The New Republic‘s online review, The Book, posted an interesting critique of Claude S. Fischer’s Made in America: A Social History of American Culture and Character yesterday, praising its provocative challenge to some of sociology’s most entrenched preconceptions concerning contemporary American culture. As TNR‘s Molly Worthen writes:
Fischer’s book is a fine exercise in quiet iconoclasm. His thesis—that over the past three centuries, economic growth and widening perimeters of social inclusion have enabled more people to share a uniquely American collective identity—may sound like heresy to many scholars. In most academic circles, one must avoid phrases like “American mainstream,” “American exceptionalism,” and “grand narrative” at all costs. These words have become code for a jingoistic history of privileged white men, the Anglo-Saxon haves who oppressed the multi-ethnic have-nots and tracked superpower footprints heedlessly across the globe. Since the 1960s, new social historians have asserted the primacy of “history from the bottom up” over the traditional tales of statesmen and generals, and have crusaded under the banner of hyphenated Americans and identity politics. They have condemned any attempt to chronicle a single history shared by all as a racist and classist illusion, a conservative maneuver in the culture wars.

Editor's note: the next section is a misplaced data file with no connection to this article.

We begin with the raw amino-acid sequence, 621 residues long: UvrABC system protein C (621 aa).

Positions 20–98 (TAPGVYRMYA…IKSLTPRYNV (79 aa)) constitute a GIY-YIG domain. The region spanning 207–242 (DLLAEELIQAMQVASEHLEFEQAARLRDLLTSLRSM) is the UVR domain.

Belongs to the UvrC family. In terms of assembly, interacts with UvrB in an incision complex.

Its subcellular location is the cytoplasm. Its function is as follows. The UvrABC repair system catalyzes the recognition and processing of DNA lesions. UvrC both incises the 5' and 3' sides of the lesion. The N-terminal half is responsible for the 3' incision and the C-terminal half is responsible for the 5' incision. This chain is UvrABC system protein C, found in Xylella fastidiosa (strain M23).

Only a scholar with impeccable liberal credentials—a sociologist who has taught for nearly forty years at Berkeley and who co-authored a vociferous critique of The Bell Curve—could get away with what Claude Fischer has done. Made in America argues that there is indeed an American mainstream, that it is exceptional, and that over the past three centuries, it has thrived.…
Made In America is primarily the story of the white, native-born, Northern, Protestant middle class that, he argues, “lives and promulgates the distinctive and dominant character of the society”—a character shared, over time, by increasing numbers of Americans of all races, creeds, and income levels. “There is an American cultural center; its assimilative pull is powerful; and it is distinctive—or ‘exceptional,'” Fischer writes. “The historical record speaks.”